No matter what style they tried those guitars just sounded plump and right. And their stage presence was great too, full of jokes, synchronized guitar movements, and an overall feeling of fun. Totally lived up to my hopes and one of my favorite acts of the day.
Next up were Go! Tsunami who brought two new things to the table: a sorta Friday the 13th gimmick and a keyboardist. I’ve never really understood why keyboard seems to mean “horror surf” and overall I wouldn’t say they were overly immersed in a creepy vibe despite the outfits. In fact, they even did a cover of “Telstar” which I’ve always thought was a nice and sweet song. They did have a bit more of a punk-influenced guitar tone than the previous two acts but overall they fit the reset of the bill pretty well.
Chad is a big champion of The Flying Faders saying he thinks their LP is one of the best surf albums in the past 10 years. While I enjoy it, I certainly don’t share that level of enthusiasm, but I definitely wanted to see if I could see what he’s seeing. First of all, love the way they’ve decked out their amps and the bear’s pretty cool too.
When they started playing, I certainly think Chad was onto something. He described a sort of sweet sadness to them, sort of like Pet Sounds (and as I noted in my head, sorta like his own band) and I heard it and was certainly soaking it up. But they also had that sharp edge, which meant that they can have a sound that at times gave me very light shades of shoegaze and yet they could pull off a great cover of an Apemen tune (“Surf Dracula”, one of my favorites!). They’re one of those bands where the guitarists are trading off flashy melodies so frequently that it’s hard to call anybody “lead”. I think I need to go back and listen to their LP again because I was certainly feeling it.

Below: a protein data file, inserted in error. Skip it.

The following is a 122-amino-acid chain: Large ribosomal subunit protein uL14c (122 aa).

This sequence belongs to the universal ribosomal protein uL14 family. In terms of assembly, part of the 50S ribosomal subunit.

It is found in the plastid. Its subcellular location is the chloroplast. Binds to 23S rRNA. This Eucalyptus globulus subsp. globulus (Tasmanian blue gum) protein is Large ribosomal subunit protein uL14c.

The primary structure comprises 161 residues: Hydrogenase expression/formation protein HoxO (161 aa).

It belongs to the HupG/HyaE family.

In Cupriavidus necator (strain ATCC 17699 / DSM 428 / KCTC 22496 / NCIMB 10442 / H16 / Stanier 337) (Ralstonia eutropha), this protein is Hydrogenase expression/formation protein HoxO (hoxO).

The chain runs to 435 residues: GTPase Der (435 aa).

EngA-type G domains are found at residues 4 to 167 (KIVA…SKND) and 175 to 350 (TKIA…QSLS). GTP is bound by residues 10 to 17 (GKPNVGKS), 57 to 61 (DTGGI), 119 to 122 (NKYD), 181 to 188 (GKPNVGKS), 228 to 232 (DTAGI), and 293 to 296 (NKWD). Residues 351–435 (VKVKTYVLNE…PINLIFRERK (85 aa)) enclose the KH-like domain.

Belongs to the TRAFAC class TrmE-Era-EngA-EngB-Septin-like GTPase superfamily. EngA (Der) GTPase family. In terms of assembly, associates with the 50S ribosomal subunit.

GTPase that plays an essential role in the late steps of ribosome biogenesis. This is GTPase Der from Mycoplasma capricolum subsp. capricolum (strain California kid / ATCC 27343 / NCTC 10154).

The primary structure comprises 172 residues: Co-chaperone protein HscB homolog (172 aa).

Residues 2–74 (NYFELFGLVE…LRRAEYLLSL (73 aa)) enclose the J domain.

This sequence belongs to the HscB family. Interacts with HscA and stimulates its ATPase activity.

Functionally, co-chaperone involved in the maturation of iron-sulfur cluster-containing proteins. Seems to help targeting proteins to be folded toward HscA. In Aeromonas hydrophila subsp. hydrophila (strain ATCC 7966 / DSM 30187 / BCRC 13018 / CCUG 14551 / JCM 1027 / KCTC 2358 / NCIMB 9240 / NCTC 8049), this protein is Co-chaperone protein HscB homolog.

For a lot of people, next was the most anticipated show of the day: The Mystery Men? playing their finally released album Firewalkers in its entirety. Shamefully I missed most of this performance when they did the same thing at Surfguitar 101 over a year ago but I’m pretty sure this album has changed since then. I was also one of the privileged few in the audience that had already spent some quality time with these songs, so my experience was likely a bit different than others’, but regardless it really felt amazing being there in this moment in a setting that really felt like their community. As I said in my review, Firewalkers has a surprising amount of sweetness, and since every song was played that all came through, but it was the powerful side of the album that really had something to say in a live setting. Hearing their three-guitar setup in person had so much more muscle and complexity to it than I got from my own speakers (and though I listened pretty loud in my car, this was probably twice as loud!).
There were a few extras thrown in: violin, flute, and on the last song the sound that I thought was accordion was a melodica. Nobody expects the melodica. All that Firewalkin’ was accompanied with some fireswallowing for “Hotel Loneliness”, which was such a good song for it -- already a standout on the record but having that visual attached to it has elevated the song forever for me.